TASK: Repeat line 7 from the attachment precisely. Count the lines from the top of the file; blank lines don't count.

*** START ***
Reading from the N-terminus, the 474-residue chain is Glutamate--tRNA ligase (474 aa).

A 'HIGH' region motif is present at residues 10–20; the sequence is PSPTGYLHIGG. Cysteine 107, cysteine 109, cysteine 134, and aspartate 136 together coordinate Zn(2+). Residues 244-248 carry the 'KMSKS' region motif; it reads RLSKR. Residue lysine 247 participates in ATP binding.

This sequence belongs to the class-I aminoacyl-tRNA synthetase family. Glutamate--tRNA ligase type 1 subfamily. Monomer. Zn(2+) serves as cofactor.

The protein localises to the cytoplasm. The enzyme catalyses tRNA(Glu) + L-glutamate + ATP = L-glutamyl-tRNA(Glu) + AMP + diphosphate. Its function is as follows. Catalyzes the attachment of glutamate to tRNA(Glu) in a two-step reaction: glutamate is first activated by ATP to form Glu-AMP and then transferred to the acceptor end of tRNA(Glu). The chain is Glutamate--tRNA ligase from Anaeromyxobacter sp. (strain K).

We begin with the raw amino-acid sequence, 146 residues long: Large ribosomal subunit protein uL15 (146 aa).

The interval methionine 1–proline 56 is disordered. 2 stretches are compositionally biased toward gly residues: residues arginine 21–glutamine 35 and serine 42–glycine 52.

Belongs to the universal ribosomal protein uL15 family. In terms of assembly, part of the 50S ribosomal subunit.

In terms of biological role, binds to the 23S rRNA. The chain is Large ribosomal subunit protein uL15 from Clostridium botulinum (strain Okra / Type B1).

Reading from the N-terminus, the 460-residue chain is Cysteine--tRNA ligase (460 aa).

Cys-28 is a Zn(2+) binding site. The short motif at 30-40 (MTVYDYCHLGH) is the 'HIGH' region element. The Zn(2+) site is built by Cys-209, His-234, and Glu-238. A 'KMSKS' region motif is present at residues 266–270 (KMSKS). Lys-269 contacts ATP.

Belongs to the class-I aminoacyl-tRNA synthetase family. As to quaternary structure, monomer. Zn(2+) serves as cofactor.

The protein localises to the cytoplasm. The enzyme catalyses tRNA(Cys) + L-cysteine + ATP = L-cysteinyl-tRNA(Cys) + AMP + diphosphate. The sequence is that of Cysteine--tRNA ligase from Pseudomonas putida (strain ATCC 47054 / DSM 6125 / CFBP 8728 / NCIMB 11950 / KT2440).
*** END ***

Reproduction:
Belongs to the universal ribosomal protein uL15 family. In terms of assembly, part of the 50S ribosomal subunit.